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IRS to revise final “Killer B” regs for triangular reorgs involving foreign corporations

April 28, 2014

IRS has issued a Notice outlining the ways that it intends to revise the Code Sec. 367(b) “Killer B” final regs that were released back in 2011. Among other things, the Notice eliminates the deemed contribution model under the existing regs, modifies the amount of income and gain taken into account for purposes of applying the priority rules of Code Sec. 367(a) and Code Sec. 367(b), and clarifies the application of the anti-abuse rule.

Background. A U.S. person’s transfer of appreciated property (including stock) to a foreign corporation in connection with Code Sec. 332, Code Sec. 351, Code Sec. 354 , Code Sec. 356, or Code Sec. 361 exchanges generally is treated under Code Sec. 367(a)(1) as a taxable transaction, unless an exception applies. Code Sec. 367(b) provides that a foreign corporation is considered to be a corporation for purposes of these exchange provisions, except to the extent provided in regs issued to prevent tax avoidance.

No gain or loss is recognized to a corporation on the receipt of money or other property in exchange for stock of that corporation. (Code Sec. 1032) In the case of a forward triangular merger, a triangular C reorganization, or a triangular B reorganization, a parent’s stock provided by it to its subsidiary—or provided directly to a target corporation or its shareholders on the subsidiary’s behalf—under a reorganization plan is treated as a disposition by the parent of shares of its own stock. (Reg. § 1.1032-2(b)) However, if the subsidiary did not receive the parent’s stock from the parent under a reorganization plan, it must recognize gain or loss on the exchange of its parent stock for the target’s stock or assets. (Reg. § 1.1032-2(c)) The subsidiary does not recognize gain or loss on the parent’s stock that it exchanges for the target’s stock in a reverse triangular merger. (Code Sec. 361)

A corporation’s distribution of property to its shareholder with respect to its stock is included in the shareholder’s gross income to the extent the distribution is a dividend under Code Sec. 316 (which defines a dividend as a distribution out of a corporation’s current and accumulated earnings and profits). (Code Sec. 301(c)(1)) To the extent the distribution is not a dividend, the shareholder reduces basis in the distributing corporation’s stock, and any amount of the distribution in excess of the shareholder’s basis is treated as gain from the sale or exchange of the corporation’s stock. (Code Sec. 301(c)(2), Code Sec. 301(c)(3))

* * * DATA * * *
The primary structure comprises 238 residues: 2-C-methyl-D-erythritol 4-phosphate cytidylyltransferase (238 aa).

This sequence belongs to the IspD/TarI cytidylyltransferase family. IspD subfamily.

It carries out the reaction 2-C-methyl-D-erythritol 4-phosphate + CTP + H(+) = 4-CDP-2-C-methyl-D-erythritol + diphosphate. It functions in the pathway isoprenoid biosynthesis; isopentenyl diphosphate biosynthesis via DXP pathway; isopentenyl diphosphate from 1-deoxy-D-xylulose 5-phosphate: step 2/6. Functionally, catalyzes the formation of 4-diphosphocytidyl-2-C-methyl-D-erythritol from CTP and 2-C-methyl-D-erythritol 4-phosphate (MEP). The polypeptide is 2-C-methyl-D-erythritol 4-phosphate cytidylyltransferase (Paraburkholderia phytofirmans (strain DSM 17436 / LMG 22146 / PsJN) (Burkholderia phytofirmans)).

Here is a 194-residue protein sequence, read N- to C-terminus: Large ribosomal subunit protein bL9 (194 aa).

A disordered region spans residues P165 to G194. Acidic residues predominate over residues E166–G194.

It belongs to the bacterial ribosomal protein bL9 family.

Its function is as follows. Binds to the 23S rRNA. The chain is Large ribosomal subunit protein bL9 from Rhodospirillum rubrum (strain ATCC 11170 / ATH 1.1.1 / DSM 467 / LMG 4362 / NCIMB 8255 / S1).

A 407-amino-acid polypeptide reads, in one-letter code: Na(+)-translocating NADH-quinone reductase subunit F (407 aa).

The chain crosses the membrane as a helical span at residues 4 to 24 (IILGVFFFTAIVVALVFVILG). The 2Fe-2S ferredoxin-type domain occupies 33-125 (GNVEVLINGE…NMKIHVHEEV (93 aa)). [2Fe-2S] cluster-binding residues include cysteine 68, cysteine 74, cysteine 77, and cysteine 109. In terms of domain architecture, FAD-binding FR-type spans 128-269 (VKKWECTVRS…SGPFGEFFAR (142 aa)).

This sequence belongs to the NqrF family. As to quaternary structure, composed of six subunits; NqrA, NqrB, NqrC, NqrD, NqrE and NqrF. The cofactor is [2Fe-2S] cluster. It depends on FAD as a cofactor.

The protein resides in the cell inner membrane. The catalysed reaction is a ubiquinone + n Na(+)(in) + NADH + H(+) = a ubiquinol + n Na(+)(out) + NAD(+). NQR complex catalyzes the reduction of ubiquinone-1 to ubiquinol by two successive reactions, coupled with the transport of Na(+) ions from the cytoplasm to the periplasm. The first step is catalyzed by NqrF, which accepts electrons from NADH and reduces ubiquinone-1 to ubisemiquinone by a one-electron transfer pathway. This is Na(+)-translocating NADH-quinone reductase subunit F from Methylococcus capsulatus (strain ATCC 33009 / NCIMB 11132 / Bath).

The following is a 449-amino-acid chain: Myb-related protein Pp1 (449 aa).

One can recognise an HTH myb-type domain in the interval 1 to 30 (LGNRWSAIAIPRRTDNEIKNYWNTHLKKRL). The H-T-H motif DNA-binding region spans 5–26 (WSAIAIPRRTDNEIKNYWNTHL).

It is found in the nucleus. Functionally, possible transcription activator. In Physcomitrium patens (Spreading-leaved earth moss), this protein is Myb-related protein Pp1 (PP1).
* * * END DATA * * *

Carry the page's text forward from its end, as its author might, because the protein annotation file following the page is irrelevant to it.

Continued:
367(b) regs. In May of 2008, IRS issued temporary and proposed regs (the 2008 regs) that applied to triangular reorganizations where: (i) parent (P) or subsidiary (S), or both, are foreign; and (ii) in connection with the reorganization, S acquires, in exchange for property, all or a portion of the P stock that is used to acquire target’s (T’s) stock or assets. (See Weekly Alert ¶  17  05/29/2008 for more details.) The “in connection with” standard included any transaction related to the reorganization, even if not part of the plan of reorganization.

In 2011, IRS finalized the 2008 regs, with certain modifications. (See Weekly Alert ¶  26  05/19/2011 for more details.) The 2011 final regs including the following rules:

… Deemed distribution and contribution rules. In the case of a triangular reorganization subject to Reg. § 1.367(b)-10, adjustments had to be made in a manner consistent with those that would have been made if S had in fact distributed property to P under Code Sec. 301 (deemed distribution), with the amount of the deemed distribution generally equal to the amount of property that was transferred by S to acquire the P stock and securities in the P acquisition. (Reg. § 1.367(b)-10(b)(1)) In addition, adjustments had to be made consistent with those that would have been made if P had in fact contributed that same property to S (deemed contribution; Reg. § 1.367(b)-10(b)(2)), with the effect of increasing P’s basis in its S stock by the amount of the deemed distribution. (Reg. § 1.367(b)-10(c)(2))

… Triangular reorganizations exempt from the final regs. The 2011 final regs didn’t apply to a triangular reorganization if:


i. P and S were foreign corporations and neither was a controlled foreign corporation (under Reg. § 1.367(b)-2(a)) immediately before or after the triangular reorganization;
ii. S was a domestic corporation, P’s stock in S was not a U.S. real property interest (under Code Sec. 897(c)), and P would not be subject to U.S. tax on a dividend from S under either Code Sec. 881 (i.e., under a treaty) or Code Sec. 882 (the “no-U.S.-tax exception”); or
iii. in an exchange under Code Sec. 354 or Code Sec. 356, one or more U.S. persons exchanged stock or securities of T and the amount of gain in the T stock or securities recognized by such U.S. persons under Code Sec. 367(a)(1) was equal to or greater than the sum of the amount of the deemed distribution that would be treated by P as a dividend under Code Sec. 301(c)(1) and the amount of such deemed distribution that would be treated by P as gain from the sale or exchange of property under Code Sec. 301(c)(3) (together, “367(b) income”) if Reg. § 1.367(b)-10 would otherwise apply to the triangular reorganization (the “Code Sec. 367(a) priority rule”).